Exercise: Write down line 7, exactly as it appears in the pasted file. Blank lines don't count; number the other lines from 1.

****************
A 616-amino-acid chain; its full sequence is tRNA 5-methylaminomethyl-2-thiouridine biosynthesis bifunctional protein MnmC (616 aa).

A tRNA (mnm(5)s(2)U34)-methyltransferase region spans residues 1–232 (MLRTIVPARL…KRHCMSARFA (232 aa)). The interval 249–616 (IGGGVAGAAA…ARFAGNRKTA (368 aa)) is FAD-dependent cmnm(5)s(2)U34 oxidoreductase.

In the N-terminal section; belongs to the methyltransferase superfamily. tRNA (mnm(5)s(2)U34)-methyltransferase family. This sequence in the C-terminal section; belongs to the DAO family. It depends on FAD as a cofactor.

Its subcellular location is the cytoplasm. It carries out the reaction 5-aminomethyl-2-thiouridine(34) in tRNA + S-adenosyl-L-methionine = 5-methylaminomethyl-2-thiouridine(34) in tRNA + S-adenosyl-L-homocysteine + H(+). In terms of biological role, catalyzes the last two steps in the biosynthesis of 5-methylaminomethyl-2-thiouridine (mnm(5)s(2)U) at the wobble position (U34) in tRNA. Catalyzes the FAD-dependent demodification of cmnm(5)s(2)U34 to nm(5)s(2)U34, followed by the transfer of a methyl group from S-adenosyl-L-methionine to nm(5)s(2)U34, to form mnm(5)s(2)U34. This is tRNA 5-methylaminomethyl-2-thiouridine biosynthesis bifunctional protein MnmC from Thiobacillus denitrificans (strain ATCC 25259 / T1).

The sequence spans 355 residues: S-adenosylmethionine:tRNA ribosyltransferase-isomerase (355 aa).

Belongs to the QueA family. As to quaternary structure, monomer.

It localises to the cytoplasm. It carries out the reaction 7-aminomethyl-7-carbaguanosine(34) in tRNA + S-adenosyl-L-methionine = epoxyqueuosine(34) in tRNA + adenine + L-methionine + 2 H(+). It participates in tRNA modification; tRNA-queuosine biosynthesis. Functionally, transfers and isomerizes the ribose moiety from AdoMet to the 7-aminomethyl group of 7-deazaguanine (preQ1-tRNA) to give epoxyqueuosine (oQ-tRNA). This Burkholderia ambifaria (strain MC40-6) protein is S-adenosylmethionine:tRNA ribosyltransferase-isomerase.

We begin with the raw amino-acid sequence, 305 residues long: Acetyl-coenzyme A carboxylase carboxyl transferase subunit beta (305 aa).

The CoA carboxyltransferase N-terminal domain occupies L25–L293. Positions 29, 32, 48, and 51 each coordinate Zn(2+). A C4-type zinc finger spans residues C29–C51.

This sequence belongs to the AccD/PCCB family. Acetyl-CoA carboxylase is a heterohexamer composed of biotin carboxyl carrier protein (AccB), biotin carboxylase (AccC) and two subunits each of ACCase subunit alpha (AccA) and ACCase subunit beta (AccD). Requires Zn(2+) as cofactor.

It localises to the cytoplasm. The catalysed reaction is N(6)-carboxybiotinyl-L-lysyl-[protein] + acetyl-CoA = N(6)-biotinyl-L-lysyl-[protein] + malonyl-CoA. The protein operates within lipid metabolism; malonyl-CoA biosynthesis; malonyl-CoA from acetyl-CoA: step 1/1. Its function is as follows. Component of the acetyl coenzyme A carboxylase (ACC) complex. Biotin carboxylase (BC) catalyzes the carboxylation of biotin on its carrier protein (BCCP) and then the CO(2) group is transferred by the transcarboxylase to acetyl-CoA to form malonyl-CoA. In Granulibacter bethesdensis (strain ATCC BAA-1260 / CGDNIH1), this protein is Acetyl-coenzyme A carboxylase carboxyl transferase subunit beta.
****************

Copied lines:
It localises to the cytoplasm. It carries out the reaction 7-aminomethyl-7-carbaguanosine(34) in tRNA + S-adenosyl-L-methionine = epoxyqueuosine(34) in tRNA + adenine + L-methionine + 2 H(+). It participates in tRNA modification; tRNA-queuosine biosynthesis. Functionally, transfers and isomerizes the ribose moiety from AdoMet to the 7-aminomethyl group of 7-deazaguanine (preQ1-tRNA) to give epoxyqueuosine (oQ-tRNA). This Burkholderia ambifaria (strain MC40-6) protein is S-adenosylmethionine:tRNA ribosyltransferase-isomerase.